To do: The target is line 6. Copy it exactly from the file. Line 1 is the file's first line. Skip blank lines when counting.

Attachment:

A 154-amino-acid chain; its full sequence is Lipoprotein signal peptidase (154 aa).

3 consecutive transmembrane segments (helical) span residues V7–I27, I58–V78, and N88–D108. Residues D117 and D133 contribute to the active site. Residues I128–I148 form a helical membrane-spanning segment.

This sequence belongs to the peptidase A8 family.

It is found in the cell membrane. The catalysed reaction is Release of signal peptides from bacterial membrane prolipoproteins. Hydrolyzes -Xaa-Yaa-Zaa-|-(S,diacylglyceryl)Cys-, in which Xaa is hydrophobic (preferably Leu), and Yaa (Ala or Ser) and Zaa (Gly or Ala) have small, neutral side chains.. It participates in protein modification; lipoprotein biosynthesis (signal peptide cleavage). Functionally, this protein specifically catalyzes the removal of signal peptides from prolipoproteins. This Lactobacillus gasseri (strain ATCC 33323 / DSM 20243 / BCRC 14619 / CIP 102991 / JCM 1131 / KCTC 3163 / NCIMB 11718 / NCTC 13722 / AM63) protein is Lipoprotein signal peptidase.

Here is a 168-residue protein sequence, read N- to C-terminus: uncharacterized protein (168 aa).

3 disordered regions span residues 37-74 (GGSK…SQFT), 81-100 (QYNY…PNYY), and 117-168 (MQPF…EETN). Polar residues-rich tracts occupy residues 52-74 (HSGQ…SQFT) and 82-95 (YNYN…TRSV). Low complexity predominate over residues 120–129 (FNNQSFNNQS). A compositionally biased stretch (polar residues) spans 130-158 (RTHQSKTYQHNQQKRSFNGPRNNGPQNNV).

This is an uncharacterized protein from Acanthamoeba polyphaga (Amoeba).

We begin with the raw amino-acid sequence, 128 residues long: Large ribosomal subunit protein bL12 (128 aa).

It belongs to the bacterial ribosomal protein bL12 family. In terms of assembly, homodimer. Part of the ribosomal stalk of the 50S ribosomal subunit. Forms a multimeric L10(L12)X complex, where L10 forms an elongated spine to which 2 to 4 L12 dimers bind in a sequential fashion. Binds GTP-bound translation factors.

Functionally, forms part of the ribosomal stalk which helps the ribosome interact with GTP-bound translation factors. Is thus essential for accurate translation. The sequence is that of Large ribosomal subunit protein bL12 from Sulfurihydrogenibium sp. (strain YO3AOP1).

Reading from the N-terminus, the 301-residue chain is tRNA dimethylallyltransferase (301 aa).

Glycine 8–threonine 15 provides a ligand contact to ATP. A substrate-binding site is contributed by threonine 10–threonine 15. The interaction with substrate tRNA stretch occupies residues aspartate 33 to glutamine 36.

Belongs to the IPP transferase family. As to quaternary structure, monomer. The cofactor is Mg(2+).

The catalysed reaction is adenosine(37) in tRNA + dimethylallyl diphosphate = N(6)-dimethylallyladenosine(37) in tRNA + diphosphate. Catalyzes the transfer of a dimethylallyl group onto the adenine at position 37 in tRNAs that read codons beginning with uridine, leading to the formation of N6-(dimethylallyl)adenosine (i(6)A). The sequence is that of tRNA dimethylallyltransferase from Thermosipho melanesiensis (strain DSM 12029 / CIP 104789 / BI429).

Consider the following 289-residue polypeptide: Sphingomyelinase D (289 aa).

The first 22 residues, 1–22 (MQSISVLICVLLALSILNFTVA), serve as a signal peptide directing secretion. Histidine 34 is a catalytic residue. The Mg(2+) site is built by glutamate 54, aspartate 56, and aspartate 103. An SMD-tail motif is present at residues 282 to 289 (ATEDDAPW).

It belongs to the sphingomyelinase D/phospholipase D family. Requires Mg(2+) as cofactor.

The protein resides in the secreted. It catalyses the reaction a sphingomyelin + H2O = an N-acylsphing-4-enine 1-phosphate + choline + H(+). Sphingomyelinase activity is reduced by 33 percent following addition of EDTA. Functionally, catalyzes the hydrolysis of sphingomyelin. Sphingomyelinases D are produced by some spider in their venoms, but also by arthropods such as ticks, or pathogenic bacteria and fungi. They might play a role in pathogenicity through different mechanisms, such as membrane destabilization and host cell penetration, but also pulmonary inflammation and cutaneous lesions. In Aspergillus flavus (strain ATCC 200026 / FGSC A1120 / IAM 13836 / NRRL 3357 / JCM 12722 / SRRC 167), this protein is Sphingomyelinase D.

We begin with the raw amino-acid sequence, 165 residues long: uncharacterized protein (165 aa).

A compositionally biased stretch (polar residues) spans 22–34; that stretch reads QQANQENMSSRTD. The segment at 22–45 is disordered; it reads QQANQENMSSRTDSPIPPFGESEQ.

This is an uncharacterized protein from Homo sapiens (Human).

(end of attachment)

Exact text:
3 disordered regions span residues 37-74 (GGSK…SQFT), 81-100 (QYNY…PNYY), and 117-168 (MQPF…EETN). Polar residues-rich tracts occupy residues 52-74 (HSGQ…SQFT) and 82-95 (YNYN…TRSV). Low complexity predominate over residues 120–129 (FNNQSFNNQS). A compositionally biased stretch (polar residues) spans 130-158 (RTHQSKTYQHNQQKRSFNGPRNNGPQNNV).